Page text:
Differing Perspectives - the Tourist, the Volunteer, the Expert, and the Local
Traveling is a passion that runs in my family – my grandparents have been to every continent (including Antarctica), my sister is currently living in Spain, and my aunt had an amazing destination wedding in England. As for myself, I've studied abroad, gone on volunteer trips, and been a tourist in countries all over the world. I have to say, though, that out of all the different traveling experiences I’ve had, being a tourist was actually my least favorite means of exploring a city.
Recently, I took a trip to Southeast Asia and was backpacking around for several months. I quickly got tired of walking around and sightseeing – there was something deeply unsatisfying about it. I was learning about a culture, seeing its art, meeting its people – but all of it was just surface-level knowledge. I could barely grasp how important the museums and monuments actually were to the city or town I was in.
This is just my opinion, of course – some people love the whirlwind traveling experience, and honestly, any kind of traveling will culture you. However, I noticed that I was enjoying myself the most when I was setting down roots. At the beginning of the trip, I only spent a few days in each city. Towards the end of the trip, however, I found myself spending weeks in one city, exploring it inside and out.
One of the most transformative experiences on the trip was when I volunteered in Hanoi, Vietnam for five weeks, teaching English to college students. This was an extremely different experience than the previous ones I’d had. Instead of staying at a hostel in a backpacker’s area, I stayed in one of the poorest areas of the city. Instead of chatting with other Westerners over a beer, I went out to lunch and ordered hotpot with my Vietnamese students. I learned Vietnamese words, I saw poverty-stricken families, I memorized the bus routes, I made deep, lasting friendships with the other volunteers. I found out where the local expat Westerners go to hang out instead of frequenting the most popular spots in the Lonely Planet guidebook. I learned the customs and traditions of Hanoi – and more importantly, what not to do. Most of all, I saw more clearly through the eyes of the Vietnamese.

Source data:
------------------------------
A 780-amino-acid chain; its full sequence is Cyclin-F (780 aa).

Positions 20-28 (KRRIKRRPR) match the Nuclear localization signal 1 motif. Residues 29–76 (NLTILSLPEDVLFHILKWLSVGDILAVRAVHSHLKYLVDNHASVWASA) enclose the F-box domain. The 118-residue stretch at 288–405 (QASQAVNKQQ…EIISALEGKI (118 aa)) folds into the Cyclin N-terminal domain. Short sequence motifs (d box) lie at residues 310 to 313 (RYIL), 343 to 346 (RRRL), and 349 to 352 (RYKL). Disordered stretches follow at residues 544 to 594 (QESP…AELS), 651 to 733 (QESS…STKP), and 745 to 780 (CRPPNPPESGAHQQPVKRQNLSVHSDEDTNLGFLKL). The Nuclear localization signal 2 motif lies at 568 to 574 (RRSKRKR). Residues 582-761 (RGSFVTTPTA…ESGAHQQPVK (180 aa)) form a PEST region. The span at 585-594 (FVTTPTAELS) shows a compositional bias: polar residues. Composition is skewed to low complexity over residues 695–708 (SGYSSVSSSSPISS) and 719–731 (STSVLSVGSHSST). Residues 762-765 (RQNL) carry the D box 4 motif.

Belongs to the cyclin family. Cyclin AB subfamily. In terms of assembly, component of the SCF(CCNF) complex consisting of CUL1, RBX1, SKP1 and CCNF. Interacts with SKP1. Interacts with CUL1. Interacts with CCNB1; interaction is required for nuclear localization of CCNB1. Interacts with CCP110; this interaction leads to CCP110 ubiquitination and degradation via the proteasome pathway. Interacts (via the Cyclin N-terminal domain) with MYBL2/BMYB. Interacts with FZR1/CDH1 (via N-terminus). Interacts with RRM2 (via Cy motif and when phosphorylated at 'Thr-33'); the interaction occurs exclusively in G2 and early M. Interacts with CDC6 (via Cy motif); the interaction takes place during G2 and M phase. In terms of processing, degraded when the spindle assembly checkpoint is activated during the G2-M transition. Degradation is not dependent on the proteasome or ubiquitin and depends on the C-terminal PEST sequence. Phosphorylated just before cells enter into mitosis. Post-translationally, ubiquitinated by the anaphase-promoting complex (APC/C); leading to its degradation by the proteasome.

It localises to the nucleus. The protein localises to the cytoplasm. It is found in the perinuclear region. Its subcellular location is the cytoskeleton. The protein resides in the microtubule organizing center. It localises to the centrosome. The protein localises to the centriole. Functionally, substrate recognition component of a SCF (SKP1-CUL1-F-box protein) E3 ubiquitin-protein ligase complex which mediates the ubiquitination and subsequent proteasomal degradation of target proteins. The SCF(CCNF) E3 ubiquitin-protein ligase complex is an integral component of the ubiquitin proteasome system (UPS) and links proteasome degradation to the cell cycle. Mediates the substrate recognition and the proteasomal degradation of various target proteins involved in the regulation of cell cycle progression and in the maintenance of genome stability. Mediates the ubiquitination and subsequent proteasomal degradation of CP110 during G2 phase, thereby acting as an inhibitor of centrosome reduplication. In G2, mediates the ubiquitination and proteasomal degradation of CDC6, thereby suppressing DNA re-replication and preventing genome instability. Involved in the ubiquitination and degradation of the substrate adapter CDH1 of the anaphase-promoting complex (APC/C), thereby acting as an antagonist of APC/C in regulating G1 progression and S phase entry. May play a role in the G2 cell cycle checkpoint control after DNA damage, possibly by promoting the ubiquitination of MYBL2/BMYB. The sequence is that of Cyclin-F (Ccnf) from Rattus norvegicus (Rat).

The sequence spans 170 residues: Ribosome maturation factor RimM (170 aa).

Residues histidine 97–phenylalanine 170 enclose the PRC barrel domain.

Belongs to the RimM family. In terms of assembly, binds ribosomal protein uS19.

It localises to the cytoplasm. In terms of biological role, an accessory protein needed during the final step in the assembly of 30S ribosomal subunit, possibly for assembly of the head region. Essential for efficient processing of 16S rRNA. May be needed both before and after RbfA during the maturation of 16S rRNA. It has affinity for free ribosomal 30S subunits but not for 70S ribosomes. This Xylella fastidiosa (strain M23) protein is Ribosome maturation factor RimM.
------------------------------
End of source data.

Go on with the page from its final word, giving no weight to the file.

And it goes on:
Although I understood the culture much better than I did before, I can’t say that I’m an expert on Vietnam. Even just writing that makes me laugh, because I’m so far from it. It takes years of learning about a country and visiting it over and over again before one becomes an expert. Then, only then, can you consider your opinions of the country to be sound – but they still won’t be as complete as an actual local’s. This is why the local perspective is so important, in regards to architecture and everything else.
I have a lot of respect for people who love to travel and sightsee, because to me that means they have an interest in a culture that’s different from their own. It’s also difficult to take time off of work or school to spend a long time in a certain place, so if a short trip is all you can do, you’ll still have an amazing, eye-opening experience. That being said, it’s important to remember that your views of a country and the perspective you have of it might not be fully accurate just based off of a short trip. Ultimately, the local perspective will be the most honest and accurate interpretation.
Cultures around the world are constantly changing and evolving, so basing one’s conclusions on a snapshot of time can be an issue for those working on humanitarian projects. It’s important to know that certain information can’t be learned from travel, but from the people that live there (who have internalized the history and context of where they live). One thing you’ll notice is the deeper you go in learning about a culture, the more nuanced and multi-faceted it seems. There are infinite opinions and perspectives making up just one country’s culture – or even just one community! Fortunately, one thing that I’ve found is that many locals absolutely love sharing their language, food, beliefs, and values with others, which makes the process a very satisfying and meaningful journey.